About Seffner-Mango

Seffner is a census-designated place (CDP) in Hillsborough County, Florida, United States. The population was 7,579 at the 2010 census,[3] although its ZIP codes (33584 & 33583), whose boundaries extend beyond the ones given by the census and which include the places of Mango and a portion of Thonotosassa, have a population of around 35,000.

Approximately 10 miles east of downtown Tampa, Seffner serves as a suburban haven for commuters. Once characterized by towering live oak trees, strawberry farms and pristine lakes, this small town has been growing rapidly. Upscale, gated subdivisions now dot the once rural landscape.

Our property, Mango Self Storage is located just off I-4 Exit 10, making it literally a 10 minute drive from downtown Tampa!

According to the Seffner Chamber of Commerce, the exact date of Seffner’s founding is unknown. Some historians claim that Seffner’s streets were originally laid out in 1862, but not recorded as a plat

formally until 1885. Seffner’s post office was opened in 1884, once a new railroad line in the area had been planned. The community was in fact named for its first postmaster, F.P. Seffner. That same year, Seffner’s first school and store were opened. The main thoroughfare leading north and south was Lenna Avenue and leading east and west was Highway Number 23, renamed Buffalo Avenue, because of its erstwhile use as a buffalo trail, and then renamed again in 1989 to its current name, Dr. Martin Luther King, Jr. Boulevard (Hwy 574). Seffner (and neighboring Mango and Dover) served as the three primary towns along the South Florida Railroad right-of-way between Tampa and Plant City. These towns owe their existence and prosperity to the railroad, each becoming an important shipping center.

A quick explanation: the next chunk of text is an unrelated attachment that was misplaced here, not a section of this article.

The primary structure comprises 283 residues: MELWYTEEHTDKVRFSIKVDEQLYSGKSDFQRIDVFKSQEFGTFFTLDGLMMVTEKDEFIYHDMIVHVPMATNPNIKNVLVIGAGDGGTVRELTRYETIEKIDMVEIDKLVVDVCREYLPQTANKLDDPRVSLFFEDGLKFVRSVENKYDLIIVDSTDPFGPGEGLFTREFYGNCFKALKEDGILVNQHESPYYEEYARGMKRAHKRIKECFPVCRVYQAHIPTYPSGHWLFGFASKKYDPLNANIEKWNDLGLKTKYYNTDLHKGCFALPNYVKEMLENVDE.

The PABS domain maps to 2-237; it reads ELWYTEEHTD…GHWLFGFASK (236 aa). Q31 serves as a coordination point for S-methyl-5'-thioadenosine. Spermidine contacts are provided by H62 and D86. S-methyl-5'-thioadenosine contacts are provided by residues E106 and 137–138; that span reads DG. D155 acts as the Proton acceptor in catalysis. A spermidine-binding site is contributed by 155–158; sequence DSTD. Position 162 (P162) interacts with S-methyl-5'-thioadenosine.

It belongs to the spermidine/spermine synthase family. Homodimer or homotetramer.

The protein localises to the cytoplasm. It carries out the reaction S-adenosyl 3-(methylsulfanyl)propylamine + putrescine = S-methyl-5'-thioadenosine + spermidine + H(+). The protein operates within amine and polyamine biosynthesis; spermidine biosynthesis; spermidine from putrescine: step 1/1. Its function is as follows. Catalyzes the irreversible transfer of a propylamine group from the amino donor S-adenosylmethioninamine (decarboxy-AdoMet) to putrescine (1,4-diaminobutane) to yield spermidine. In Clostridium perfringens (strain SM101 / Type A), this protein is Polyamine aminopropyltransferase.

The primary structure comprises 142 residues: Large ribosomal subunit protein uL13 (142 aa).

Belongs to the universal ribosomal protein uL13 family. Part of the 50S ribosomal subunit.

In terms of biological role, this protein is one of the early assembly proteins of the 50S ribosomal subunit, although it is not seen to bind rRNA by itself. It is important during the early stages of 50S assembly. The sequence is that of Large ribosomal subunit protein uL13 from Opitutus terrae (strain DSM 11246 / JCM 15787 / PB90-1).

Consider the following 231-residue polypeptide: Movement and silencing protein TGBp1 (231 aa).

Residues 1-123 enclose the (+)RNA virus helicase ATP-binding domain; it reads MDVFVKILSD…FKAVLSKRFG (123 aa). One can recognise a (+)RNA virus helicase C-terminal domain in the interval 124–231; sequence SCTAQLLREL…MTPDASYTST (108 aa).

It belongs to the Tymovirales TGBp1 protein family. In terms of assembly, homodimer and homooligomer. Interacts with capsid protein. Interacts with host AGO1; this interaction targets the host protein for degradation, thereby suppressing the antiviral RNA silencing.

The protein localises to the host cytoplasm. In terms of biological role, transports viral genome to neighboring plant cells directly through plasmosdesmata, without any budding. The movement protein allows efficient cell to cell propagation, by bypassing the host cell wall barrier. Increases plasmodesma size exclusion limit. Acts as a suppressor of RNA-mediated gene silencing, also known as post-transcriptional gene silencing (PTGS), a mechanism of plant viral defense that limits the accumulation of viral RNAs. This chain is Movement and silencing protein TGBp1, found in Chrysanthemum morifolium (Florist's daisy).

According to Ernest Robinson, County Historian, Seffner quickly became a prosperous small community with citrus groves, a hotel (later destroyed by fire), one drug store, several dry goods stores and a livery stable. Early pioneer families included Hooker, Weeks (after whom Lake Weeks was named), Simmons, Mitchell (the son became Governor of Florida in the early 1900s), Pemberton, Henderson, Wheeler, Tomberlin, Morris, Harvey, Little, O’Brien, Beaty, Baucom, Gray and Spencer.